Up until 2010 most residential outdoor lighting systems ran on line voltage, the 120v/AC current that powers your interior lighting and most of your appliances. Fixtures generally were halogen, providing terrific illumination with a warm, amber quality. Light Emitting Diodes (LED), an energy-efficient low-voltage (12v DC) alternative, then began to make rapid technological advances and now are preferred by most landscape lighting professionals.
Once LEDs achieved qualitative parity with halogen, the advantages became persuasive. Energy costs are 60%-70% lower, and LED bulbs can last 3-10 years as opposed to 8-12 months for halogen. There are safety benefits, too. Halogen bulbs are hot, which makes some placements off-limits to them. LEDs, in contrast, run cool and can be placed anywhere the lighting design calls for without fear of burning the foliage. The line voltage wiring for halogen poses the risk of electric shock, an LED system’s low 12 volts doesn’t, not even to children and pets.
Ease of installation is another advantage of low-voltage systems. Line-voltage wiring has to be buried deeper, sometimes requiring a trenching machine, and run through conduits. Low-voltage line can be buried shallow, by hand, with minimal lawn damage, and conduits are not needed.
That’s why the web is full of low-voltage landscape lighting DIY tutorials inspired by the LED technological revolution. It’s true that a licensed electrician is no longer required, as was the case with line-voltage wiring. A reasonably handy do-it-yourselfer can install a low-voltage system with a good chance of avoiding disaster.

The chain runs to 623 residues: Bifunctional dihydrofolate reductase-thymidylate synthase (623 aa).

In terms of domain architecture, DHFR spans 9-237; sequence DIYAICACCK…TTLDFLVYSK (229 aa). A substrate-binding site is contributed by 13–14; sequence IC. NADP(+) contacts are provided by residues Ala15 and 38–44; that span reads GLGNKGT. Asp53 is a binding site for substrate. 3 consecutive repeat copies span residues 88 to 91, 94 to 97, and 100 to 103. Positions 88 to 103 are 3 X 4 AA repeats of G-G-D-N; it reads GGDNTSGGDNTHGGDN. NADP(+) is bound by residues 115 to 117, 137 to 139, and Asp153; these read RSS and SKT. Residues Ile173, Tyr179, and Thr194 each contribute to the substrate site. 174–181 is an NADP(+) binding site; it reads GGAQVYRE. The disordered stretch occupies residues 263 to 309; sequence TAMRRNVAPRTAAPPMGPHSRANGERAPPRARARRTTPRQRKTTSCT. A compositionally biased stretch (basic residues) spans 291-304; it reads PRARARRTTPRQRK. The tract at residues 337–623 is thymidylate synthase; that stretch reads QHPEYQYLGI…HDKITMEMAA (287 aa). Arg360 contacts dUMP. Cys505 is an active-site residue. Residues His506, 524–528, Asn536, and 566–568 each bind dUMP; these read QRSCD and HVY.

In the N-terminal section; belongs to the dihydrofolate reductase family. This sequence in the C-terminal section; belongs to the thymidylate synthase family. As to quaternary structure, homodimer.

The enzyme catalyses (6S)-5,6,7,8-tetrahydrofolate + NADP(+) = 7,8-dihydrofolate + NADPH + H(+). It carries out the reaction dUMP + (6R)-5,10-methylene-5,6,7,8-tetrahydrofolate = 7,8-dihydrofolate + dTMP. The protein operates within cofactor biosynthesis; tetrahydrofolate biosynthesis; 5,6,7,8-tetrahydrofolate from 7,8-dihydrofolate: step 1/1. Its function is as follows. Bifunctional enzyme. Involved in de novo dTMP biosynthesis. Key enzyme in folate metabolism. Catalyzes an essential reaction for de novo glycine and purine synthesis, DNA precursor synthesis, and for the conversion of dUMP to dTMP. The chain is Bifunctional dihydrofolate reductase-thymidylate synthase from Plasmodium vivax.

As a homeowner, I have higher aspirations for my property than just avoiding disaster. I want much more than that, and I know that in any kind of installation involving multiple types of components there are layers of complexity that it takes lots of experience to master. Landscape lighting is like that, and the balancing of aesthetic, safety, security, and technical goals of a project is what I’ve mastered over many years.
An expert accumulates a bag of values, if-then rules, principles, and memories that guide him from design through installation and fine-tuning of a project. For example, I know that in selecting hardware the importance of material from highest to lowest is as follows; 1. how the system is wired 2. the right type of LED bulb 3. transformer 4. the fixture. I know that there should be no more than 3-4 lights on each hot wire coming from the transformer, and never daisy chained. Experience has taught me that designing and thinking through a system needs to follow an order that only becomes familiar after years of effort.